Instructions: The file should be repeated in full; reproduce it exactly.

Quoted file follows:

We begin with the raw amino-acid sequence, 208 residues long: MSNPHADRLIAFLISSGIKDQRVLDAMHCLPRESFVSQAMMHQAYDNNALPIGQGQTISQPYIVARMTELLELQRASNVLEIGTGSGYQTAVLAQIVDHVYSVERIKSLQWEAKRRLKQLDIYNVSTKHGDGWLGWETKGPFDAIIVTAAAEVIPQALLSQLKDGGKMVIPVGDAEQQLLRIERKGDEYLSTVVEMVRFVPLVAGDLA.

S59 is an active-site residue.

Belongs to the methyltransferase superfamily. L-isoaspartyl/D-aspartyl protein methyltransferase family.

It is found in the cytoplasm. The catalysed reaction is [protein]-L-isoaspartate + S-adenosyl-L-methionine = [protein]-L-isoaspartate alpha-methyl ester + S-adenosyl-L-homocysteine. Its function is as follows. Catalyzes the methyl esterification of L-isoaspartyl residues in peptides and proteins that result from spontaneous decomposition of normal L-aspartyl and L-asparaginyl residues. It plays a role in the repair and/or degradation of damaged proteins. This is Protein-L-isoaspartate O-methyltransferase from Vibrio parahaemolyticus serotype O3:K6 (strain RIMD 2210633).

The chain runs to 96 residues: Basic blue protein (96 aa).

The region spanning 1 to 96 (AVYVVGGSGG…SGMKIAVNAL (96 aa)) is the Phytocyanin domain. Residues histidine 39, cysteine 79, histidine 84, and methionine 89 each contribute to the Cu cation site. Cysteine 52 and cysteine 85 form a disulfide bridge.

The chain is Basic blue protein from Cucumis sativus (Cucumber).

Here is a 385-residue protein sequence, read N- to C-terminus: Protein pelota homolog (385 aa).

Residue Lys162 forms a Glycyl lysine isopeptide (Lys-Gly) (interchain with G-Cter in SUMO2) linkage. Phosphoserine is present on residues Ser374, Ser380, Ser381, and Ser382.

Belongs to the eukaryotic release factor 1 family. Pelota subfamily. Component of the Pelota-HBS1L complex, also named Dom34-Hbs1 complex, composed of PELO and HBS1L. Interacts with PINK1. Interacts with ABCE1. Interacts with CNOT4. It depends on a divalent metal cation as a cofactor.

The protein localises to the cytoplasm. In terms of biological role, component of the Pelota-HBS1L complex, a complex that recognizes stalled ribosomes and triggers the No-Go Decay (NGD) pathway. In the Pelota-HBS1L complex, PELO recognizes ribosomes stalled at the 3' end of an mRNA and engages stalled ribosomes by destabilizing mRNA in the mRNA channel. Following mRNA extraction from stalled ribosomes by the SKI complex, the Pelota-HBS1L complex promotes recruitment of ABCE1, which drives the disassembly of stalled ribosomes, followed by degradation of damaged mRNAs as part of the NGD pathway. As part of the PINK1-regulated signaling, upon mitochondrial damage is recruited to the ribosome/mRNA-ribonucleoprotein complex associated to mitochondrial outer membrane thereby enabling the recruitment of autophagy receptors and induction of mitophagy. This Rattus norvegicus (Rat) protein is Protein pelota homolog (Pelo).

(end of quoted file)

We begin with the raw amino-acid sequence, 208 residues long: MSNPHADRLIAFLISSGIKDQRVLDAMHCLPRESFVSQAMMHQAYDNNALPIGQGQTISQPYIVARMTELLELQRASNVLEIGTGSGYQTAVLAQIVDHVYSVERIKSLQWEAKRRLKQLDIYNVSTKHGDGWLGWETKGPFDAIIVTAAAEVIPQALLSQLKDGGKMVIPVGDAEQQLLRIERKGDEYLSTVVEMVRFVPLVAGDLA.

S59 is an active-site residue.

Belongs to the methyltransferase superfamily. L-isoaspartyl/D-aspartyl protein methyltransferase family.

It is found in the cytoplasm. The catalysed reaction is [protein]-L-isoaspartate + S-adenosyl-L-methionine = [protein]-L-isoaspartate alpha-methyl ester + S-adenosyl-L-homocysteine. Its function is as follows. Catalyzes the methyl esterification of L-isoaspartyl residues in peptides and proteins that result from spontaneous decomposition of normal L-aspartyl and L-asparaginyl residues. It plays a role in the repair and/or degradation of damaged proteins. This is Protein-L-isoaspartate O-methyltransferase from Vibrio parahaemolyticus serotype O3:K6 (strain RIMD 2210633).

The chain runs to 96 residues: Basic blue protein (96 aa).

The region spanning 1 to 96 (AVYVVGGSGG…SGMKIAVNAL (96 aa)) is the Phytocyanin domain. Residues histidine 39, cysteine 79, histidine 84, and methionine 89 each contribute to the Cu cation site. Cysteine 52 and cysteine 85 form a disulfide bridge.

The chain is Basic blue protein from Cucumis sativus (Cucumber).

Here is a 385-residue protein sequence, read N- to C-terminus: Protein pelota homolog (385 aa).

Residue Lys162 forms a Glycyl lysine isopeptide (Lys-Gly) (interchain with G-Cter in SUMO2) linkage. Phosphoserine is present on residues Ser374, Ser380, Ser381, and Ser382.

Belongs to the eukaryotic release factor 1 family. Pelota subfamily. Component of the Pelota-HBS1L complex, also named Dom34-Hbs1 complex, composed of PELO and HBS1L. Interacts with PINK1. Interacts with ABCE1. Interacts with CNOT4. It depends on a divalent metal cation as a cofactor.

The protein localises to the cytoplasm. In terms of biological role, component of the Pelota-HBS1L complex, a complex that recognizes stalled ribosomes and triggers the No-Go Decay (NGD) pathway. In the Pelota-HBS1L complex, PELO recognizes ribosomes stalled at the 3' end of an mRNA and engages stalled ribosomes by destabilizing mRNA in the mRNA channel. Following mRNA extraction from stalled ribosomes by the SKI complex, the Pelota-HBS1L complex promotes recruitment of ABCE1, which drives the disassembly of stalled ribosomes, followed by degradation of damaged mRNAs as part of the NGD pathway. As part of the PINK1-regulated signaling, upon mitochondrial damage is recruited to the ribosome/mRNA-ribonucleoprotein complex associated to mitochondrial outer membrane thereby enabling the recruitment of autophagy receptors and induction of mitophagy. This Rattus norvegicus (Rat) protein is Protein pelota homolog (Pelo).